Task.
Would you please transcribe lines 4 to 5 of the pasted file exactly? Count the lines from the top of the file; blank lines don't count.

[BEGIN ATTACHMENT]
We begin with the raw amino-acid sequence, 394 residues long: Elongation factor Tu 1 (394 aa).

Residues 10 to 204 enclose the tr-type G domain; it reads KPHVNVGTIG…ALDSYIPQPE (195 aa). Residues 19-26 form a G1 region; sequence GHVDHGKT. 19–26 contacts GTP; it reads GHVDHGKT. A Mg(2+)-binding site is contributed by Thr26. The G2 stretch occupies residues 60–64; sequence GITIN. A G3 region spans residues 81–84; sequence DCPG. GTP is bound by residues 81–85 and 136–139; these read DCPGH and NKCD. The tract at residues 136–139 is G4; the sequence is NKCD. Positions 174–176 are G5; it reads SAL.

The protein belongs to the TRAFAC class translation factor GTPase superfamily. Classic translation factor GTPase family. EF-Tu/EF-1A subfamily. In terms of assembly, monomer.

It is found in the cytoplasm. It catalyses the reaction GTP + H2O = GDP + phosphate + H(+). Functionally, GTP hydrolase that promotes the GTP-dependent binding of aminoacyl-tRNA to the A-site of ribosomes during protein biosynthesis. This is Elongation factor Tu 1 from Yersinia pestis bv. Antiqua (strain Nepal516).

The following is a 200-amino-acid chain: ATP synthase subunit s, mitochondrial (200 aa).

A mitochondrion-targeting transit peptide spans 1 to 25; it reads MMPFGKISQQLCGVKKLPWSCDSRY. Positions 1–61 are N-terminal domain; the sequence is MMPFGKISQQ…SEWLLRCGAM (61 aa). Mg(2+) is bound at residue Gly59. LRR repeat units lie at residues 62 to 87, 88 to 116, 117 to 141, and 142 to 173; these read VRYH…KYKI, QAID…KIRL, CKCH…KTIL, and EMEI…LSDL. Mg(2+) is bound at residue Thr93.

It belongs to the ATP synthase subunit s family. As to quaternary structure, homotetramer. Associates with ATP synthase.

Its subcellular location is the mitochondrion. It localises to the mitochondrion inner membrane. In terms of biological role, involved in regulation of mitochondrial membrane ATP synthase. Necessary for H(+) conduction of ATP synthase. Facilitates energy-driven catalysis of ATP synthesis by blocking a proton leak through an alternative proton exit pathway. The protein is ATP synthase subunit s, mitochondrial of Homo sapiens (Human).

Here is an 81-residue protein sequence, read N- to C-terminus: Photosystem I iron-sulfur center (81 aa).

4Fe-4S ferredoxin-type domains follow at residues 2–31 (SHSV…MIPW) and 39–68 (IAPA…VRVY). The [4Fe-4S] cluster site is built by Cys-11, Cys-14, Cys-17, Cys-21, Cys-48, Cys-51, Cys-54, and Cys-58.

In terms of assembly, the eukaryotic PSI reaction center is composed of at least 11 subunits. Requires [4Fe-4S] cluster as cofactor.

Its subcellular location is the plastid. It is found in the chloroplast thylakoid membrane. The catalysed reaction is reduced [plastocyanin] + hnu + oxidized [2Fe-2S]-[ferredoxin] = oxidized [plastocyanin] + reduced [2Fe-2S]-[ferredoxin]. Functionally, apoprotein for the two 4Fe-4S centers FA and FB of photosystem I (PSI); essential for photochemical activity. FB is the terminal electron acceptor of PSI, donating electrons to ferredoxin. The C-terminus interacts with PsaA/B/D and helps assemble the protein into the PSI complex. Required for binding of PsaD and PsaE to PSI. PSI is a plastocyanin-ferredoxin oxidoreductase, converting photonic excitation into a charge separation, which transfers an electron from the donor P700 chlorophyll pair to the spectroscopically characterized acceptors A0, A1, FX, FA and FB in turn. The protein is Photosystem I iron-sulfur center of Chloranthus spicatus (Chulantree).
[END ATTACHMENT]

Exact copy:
It is found in the cytoplasm. It catalyses the reaction GTP + H2O = GDP + phosphate + H(+). Functionally, GTP hydrolase that promotes the GTP-dependent binding of aminoacyl-tRNA to the A-site of ribosomes during protein biosynthesis. This is Elongation factor Tu 1 from Yersinia pestis bv. Antiqua (strain Nepal516).

The following is a 200-amino-acid chain: ATP synthase subunit s, mitochondrial (200 aa).